Wireless Communications and Mobile Computing

Wireless Communications and Mobile Computing / 2020 / Article
Special Issue

Decentralization and Security Issues in Blockchain Enabled Internet of Things

View this Special Issue

Research Article | Open Access

Volume 2020 |Article ID 8841437 | https://doi.org/10.1155/2020/8841437

Huibing Zhang, Junchao Dong, "Prediction of Repeat Customers on E-Commerce Platform Based on Blockchain", Wireless Communications and Mobile Computing, vol. 2020, Article ID 8841437, 15 pages, 2020. https://doi.org/10.1155/2020/8841437

Prediction of Repeat Customers on E-Commerce Platform Based on Blockchain

Academic Editor: Hongju Cheng
Received25 May 2020
Revised04 Aug 2020
Accepted16 Aug 2020
Published28 Aug 2020

Abstract

In recent years, blockchain has substantially enhanced the credibility of e-commerce platforms for users. The prediction accuracy of the repeat purchase behaviour of e-commerce users directly affects the impact of precision marketing by merchants. The existing ensemble learning models have low prediction accuracy when the purchase behaviour sample is unbalanced and the information dimension of feature engineering is single. To overcome this problem, an ensemble learning prediction model based on multisource information fusion is proposed. Tests on the Tmall dataset showed that the accuracy and AUC values of the model reached 91.28% and 70.53%, respectively.

1. Introduction

As one of the most disruptive and innovative technologies to emerge in the fourth industrial revolution, blockchain has significant potential for the industrial transformation of e-commerce platforms. Blockchain can ensure payment security, protect users’ privacy, and enhance transaction transparency of e-commerce platforms [1]. Therefore, it can improve the credibility of a platform and expand its user base. More importantly, blockchain redistributes the benefits of a centralized e-commerce platform to every merchant or seller, which effectively increases the income and improves the enthusiasm of the merchants. To attract the attention of more buyers and the rate of purchases, many merchants tend to launch large-scale promotions through e-commerce platforms on specific dates. However, the new buyers that are attracted during the promotion period are mostly one-time buyers, who do not provide long-term returns for the merchants. Therefore, repeat buyer prediction after a promotion can help an e-commerce platform carry out effective marketing to build access to long-term customers. Using historical behavioural data about buyers obtained during promotions, such as data about browsing and adding to cart and wishlist, can help e-commerce platforms understand user preferences and shopping habits in order to achieve repeat buyer prediction.

The existing prediction models can be divided into two categories: individual models and ensemble models. Individual models, such as logistic regression (LR), support vector machine (SVM), recurrent neural network (RNN), and multilayer perception (MLP), are widely applied in repeat buyer prediction [2, 3]. As the scale of e-commerce buyers increases, the size of historical behavioural data increases rapidly. Repeat buyer individual prediction models based only on impact factors cannot achieve desired results. In recent years, many researchers have proposed repeat buyer ensemble learning prediction models, such as random forest (RF), gradient boosting decision tree (GBDT), and XGBoost, that integrate multiple individual prediction models. Results demonstrate that ensemble learning prediction models are superior to individual prediction models in terms of accuracy and robustness [4, 5]. However, the existing GDBT-based ensemble learning models perform poorly on processing the buyers’ behaviour sequence data. Neural networks, represented by RNN and long short-term memory (LSTM) models, have shown notable success in sequence data modeling, which makes it possible to build a buyers’ behaviour sequence prediction model based on a RNN [6]. The individual models based on GDBT and neural networks are quite different. After fusion, they can effectively process various types of historical behaviour data about buyers. At the same time, new requirements have emerged for the fusion method of individual models in ensemble learning. To meet the new requirements, we propose a repeat buyer ensemble learning prediction model that combines the DeepCatboost, DeepGBM, and double attention BiGRU (DABiGRU) individual models using the vote-stacking method. The proposed model is better at modeling the discrete purchase records and historical behaviour sequence features, thus improving the accuracy of repeat buyer prediction.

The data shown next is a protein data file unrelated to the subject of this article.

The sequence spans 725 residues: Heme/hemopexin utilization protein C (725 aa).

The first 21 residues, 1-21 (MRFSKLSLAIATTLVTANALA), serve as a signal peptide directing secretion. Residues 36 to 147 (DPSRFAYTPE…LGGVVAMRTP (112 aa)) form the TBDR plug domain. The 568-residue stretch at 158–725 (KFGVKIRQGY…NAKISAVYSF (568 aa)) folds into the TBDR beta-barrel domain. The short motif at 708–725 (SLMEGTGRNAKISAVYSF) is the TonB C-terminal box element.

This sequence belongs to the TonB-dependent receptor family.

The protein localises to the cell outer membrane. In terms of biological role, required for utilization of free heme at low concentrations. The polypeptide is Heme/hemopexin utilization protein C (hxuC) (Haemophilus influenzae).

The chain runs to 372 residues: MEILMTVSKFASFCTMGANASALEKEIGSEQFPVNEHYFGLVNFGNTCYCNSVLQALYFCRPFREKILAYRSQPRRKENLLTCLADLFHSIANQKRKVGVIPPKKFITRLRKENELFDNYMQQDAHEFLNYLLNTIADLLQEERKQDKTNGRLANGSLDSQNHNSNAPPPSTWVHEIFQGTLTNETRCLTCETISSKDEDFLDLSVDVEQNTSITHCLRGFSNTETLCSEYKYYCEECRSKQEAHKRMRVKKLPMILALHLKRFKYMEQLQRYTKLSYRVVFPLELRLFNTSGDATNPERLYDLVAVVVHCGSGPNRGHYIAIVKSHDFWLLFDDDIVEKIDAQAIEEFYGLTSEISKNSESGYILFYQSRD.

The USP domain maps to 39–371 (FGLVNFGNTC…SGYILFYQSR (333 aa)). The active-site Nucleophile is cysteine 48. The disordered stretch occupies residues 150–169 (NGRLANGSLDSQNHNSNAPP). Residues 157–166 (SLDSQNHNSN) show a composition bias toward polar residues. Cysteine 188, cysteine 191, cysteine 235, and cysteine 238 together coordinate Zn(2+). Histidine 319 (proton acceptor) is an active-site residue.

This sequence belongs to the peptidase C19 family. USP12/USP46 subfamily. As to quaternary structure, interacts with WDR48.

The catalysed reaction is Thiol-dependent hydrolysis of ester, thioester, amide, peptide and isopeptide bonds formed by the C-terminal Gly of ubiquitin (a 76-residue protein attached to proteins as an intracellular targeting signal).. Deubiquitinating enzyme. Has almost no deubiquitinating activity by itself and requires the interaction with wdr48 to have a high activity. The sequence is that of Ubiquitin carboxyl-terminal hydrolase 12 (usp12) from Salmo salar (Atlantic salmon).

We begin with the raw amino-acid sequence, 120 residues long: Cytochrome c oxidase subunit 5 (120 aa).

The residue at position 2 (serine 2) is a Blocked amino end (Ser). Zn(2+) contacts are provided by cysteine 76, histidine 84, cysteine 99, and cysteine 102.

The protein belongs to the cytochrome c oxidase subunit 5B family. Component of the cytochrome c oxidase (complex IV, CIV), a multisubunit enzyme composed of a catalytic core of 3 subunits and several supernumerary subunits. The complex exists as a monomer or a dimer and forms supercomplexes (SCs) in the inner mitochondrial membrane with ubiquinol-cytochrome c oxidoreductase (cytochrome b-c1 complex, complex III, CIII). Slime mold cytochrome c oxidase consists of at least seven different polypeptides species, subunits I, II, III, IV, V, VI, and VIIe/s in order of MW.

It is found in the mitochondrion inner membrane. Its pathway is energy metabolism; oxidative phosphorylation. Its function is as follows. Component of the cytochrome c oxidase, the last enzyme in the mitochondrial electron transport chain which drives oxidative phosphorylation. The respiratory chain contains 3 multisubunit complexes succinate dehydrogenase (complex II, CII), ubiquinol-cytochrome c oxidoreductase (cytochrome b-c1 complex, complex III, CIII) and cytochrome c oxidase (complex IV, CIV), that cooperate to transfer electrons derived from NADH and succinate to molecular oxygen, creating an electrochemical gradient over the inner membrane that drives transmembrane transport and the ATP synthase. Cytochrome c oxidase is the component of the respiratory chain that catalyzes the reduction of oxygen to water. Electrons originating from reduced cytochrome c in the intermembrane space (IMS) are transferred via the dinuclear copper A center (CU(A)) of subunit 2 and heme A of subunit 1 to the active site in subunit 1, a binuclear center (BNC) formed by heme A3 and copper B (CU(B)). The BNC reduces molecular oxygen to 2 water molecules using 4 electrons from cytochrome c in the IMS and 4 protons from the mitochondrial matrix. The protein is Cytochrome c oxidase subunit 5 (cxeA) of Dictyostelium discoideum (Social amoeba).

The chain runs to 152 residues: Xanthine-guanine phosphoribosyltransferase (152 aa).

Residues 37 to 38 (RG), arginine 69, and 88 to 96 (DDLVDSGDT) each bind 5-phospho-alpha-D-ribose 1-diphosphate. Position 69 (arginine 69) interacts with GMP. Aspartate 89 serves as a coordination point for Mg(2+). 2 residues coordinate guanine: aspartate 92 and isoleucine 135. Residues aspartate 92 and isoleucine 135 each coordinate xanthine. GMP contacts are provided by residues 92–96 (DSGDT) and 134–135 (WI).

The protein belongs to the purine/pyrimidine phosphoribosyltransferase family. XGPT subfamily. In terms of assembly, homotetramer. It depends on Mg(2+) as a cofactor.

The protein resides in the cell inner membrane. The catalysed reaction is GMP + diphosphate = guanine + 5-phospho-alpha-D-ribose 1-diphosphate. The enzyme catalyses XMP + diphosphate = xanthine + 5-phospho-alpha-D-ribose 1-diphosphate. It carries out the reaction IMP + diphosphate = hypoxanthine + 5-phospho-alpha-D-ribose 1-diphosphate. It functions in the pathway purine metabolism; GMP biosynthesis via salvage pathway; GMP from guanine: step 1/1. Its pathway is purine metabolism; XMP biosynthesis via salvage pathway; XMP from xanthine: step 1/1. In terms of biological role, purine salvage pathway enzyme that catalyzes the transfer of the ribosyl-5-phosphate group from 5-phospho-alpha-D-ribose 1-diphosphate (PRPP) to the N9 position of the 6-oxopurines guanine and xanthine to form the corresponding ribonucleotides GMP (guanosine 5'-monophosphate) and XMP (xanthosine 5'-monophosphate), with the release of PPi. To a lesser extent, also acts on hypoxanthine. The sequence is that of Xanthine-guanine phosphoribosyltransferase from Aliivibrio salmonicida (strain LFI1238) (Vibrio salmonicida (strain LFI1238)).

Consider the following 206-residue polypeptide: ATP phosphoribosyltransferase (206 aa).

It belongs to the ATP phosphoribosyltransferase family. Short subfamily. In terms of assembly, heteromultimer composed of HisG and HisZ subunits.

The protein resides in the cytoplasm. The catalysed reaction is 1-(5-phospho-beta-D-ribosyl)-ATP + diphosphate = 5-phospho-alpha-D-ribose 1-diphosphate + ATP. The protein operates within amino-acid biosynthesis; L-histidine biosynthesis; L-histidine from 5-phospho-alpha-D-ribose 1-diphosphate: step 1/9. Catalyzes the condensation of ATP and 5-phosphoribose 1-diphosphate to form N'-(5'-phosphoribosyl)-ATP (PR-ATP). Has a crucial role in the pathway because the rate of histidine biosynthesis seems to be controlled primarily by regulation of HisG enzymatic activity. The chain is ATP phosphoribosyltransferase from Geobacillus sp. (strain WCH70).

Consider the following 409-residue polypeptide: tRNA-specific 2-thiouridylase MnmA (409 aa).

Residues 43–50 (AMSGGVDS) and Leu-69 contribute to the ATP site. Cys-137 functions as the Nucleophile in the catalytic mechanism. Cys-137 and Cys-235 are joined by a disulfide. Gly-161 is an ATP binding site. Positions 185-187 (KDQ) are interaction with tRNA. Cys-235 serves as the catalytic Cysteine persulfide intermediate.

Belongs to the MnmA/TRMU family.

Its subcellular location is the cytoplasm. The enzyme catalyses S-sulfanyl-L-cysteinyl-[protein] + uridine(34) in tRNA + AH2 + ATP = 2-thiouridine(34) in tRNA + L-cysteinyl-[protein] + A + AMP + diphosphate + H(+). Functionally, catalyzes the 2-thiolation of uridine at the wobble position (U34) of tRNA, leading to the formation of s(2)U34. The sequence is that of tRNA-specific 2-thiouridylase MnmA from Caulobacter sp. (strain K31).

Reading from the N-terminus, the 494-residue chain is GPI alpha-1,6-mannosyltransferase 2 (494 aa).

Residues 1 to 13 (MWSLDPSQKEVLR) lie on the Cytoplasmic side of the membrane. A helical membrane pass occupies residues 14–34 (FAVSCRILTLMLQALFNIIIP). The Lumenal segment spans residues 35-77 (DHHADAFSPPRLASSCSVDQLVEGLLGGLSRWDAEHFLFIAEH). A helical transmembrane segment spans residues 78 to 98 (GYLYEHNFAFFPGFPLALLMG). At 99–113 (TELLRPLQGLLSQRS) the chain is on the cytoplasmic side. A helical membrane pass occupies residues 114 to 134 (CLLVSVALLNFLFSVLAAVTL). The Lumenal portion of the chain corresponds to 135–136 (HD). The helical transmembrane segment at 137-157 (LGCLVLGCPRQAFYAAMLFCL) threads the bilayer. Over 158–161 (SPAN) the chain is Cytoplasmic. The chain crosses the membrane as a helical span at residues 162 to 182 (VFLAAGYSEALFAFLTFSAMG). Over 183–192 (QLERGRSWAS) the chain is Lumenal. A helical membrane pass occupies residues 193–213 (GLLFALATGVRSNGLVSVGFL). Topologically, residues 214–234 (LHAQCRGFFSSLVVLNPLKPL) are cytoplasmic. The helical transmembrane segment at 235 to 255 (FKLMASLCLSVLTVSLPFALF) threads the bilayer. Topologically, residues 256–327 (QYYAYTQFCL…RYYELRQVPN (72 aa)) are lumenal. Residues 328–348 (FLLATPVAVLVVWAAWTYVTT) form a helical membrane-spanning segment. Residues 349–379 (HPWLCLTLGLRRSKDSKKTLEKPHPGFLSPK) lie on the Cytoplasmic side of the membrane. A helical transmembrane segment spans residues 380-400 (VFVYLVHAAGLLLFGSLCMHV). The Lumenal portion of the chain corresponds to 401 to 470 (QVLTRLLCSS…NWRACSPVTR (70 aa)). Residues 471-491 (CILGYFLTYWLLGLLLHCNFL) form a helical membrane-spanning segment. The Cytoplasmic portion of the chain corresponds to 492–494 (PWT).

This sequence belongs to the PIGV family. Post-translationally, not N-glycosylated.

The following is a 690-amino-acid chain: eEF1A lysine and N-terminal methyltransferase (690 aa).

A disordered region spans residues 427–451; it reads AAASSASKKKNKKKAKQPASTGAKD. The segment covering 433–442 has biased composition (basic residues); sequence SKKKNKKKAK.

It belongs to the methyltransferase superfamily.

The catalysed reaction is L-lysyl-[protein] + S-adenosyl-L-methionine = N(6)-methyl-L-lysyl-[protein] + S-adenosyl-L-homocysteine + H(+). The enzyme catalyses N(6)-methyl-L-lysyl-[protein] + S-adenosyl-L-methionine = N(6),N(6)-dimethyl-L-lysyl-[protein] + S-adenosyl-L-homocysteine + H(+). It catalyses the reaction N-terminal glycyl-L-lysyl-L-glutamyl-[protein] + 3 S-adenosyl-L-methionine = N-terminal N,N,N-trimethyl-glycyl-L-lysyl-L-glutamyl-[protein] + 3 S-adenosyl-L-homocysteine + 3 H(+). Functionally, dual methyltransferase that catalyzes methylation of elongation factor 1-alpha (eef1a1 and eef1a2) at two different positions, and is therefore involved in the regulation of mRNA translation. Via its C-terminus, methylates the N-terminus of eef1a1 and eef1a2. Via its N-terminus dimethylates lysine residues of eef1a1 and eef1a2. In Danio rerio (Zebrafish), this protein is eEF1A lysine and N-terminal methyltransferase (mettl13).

The main contributions of this article are summarized as follows: (1)This paper analyzed the impact factors of repeat purchase behaviour and constructed corresponding features. The DeepCatboost and DABiGRU individual models are proposed, and the DeepGBM individual model is introduced to predict the repeat buyers(2)By differentiating the training data of the individual models, adding a base learning layer, and applying a majority voting decision-making mechanism to improve the test set, this paper presents an improved vote-stacking fusion approach(3)Experiments were conducted on the widely used the Tmall dataset. Compared with the individual and other reference models, the vote-stacking ensemble learning model achieved better results in predicting repeat buyers